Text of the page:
I rolled the dough out between the parchment I baked them on and a sheet of saran wrap. 

Preheat oven to 250F.  You can cut the cakes out with a biscuit cutter and gather and reuse the scraps or just cut them into squares as I did.

With this approach, they don't look identical (unless you rolled them out in a perfect rectangle) but I don't mind the "rustic" look.

With this approach, they don't look identical (unless you rolled them out in a perfect rectangle) but I don't mind the "rustic" look.

Sprinkle with coarse sea salt and bake, flipping once, until golden and slightly crisp, about 1 hour and 15 minutes.  Serve warm or at room temperature with butter (or Irish cheddar) and tomato jam.

It's tough to tell from the photo but these did brown slighty on both sides.  They are crisp on the outside and a soft on the inside. 

It's tough to tell from the photo but these did brown slighty on both sides.  They are crisp on the outside and a soft on the inside. 

These last about 1 week in an airtight container.

Hargadon’s Brown Bread

john barry

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I made my own soda bread awhile back and it was brilliant. I was amazed that something so simple and easy to make could be so delicious. Then I made it with Odlum’s coarse wholemeal flour.  Predictably, it was even better.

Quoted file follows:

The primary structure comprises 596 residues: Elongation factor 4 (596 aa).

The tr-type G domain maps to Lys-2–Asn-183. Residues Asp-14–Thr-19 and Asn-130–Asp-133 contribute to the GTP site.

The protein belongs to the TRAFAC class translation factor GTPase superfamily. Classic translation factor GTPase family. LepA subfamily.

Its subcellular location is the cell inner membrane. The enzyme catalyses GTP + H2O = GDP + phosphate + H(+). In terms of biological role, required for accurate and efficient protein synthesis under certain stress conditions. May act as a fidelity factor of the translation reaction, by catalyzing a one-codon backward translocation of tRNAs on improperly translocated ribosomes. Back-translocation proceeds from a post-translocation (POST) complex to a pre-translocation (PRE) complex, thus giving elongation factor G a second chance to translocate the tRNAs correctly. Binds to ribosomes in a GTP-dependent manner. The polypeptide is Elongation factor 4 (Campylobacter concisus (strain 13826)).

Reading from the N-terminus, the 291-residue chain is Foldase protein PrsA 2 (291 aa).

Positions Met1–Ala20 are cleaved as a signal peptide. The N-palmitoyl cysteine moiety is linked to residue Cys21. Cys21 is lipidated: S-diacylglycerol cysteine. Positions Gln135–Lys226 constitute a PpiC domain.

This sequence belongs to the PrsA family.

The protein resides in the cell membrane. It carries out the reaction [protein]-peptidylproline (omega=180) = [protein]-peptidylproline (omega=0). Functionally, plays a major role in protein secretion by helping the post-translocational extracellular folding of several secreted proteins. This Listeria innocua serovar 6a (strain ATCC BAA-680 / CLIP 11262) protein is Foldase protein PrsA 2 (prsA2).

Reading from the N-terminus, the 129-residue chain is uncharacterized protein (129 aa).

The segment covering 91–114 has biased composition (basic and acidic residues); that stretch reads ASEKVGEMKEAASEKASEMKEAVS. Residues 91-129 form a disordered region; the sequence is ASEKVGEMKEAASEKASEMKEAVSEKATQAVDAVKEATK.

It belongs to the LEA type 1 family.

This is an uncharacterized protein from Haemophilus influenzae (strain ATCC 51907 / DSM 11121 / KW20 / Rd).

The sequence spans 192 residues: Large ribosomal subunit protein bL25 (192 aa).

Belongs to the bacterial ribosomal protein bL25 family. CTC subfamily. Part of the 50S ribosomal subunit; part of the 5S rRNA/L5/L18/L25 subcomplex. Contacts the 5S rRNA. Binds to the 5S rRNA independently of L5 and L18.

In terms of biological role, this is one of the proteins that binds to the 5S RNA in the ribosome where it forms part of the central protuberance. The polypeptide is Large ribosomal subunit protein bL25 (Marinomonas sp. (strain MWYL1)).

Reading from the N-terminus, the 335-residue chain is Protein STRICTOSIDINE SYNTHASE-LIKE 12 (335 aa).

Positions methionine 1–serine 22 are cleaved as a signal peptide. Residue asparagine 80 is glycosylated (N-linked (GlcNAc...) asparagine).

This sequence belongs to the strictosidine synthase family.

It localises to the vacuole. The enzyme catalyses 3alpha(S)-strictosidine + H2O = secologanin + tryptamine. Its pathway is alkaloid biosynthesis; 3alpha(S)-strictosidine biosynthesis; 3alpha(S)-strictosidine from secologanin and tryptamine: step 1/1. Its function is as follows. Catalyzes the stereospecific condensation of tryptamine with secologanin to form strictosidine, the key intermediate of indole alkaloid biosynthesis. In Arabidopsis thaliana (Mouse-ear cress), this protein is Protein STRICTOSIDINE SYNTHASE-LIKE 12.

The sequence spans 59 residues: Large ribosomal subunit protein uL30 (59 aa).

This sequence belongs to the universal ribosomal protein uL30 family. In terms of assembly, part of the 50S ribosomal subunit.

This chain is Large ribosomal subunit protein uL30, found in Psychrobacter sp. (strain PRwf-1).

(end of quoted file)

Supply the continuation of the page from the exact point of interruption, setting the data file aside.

I used a recipe that was given to my brother-in-law by a customer.  The recipe included her personal baking notes. I followed the recipe as altered by the notes.  Except that I didn’t bake it in a loaf pan because I was hungry and thought that it would be done quicker if I just shaped and baked it on a sheet pan. It still took 45 minutes but it was so worth it.  It reminded me why most soda bread in Ireland is made from this type of flour. More flavor, better texture.  Although not traditional, I sprinkled the loaf with poppy seeds before putting it in the oven.  

Once the bread was done, I immediately ate a huge hunk for lunch along with some Irish cheddar, a hard boiled egg and some tomato jam. It was the perfect simple lunch. I ate some later with peach-apricot jam from this little gem right across the way from Paddy's, creme fraiche and a cup of tea.  

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Of course I had to look up Hargadon’s after tasting this bread credited to it.  According to www.goodfoodireland.ie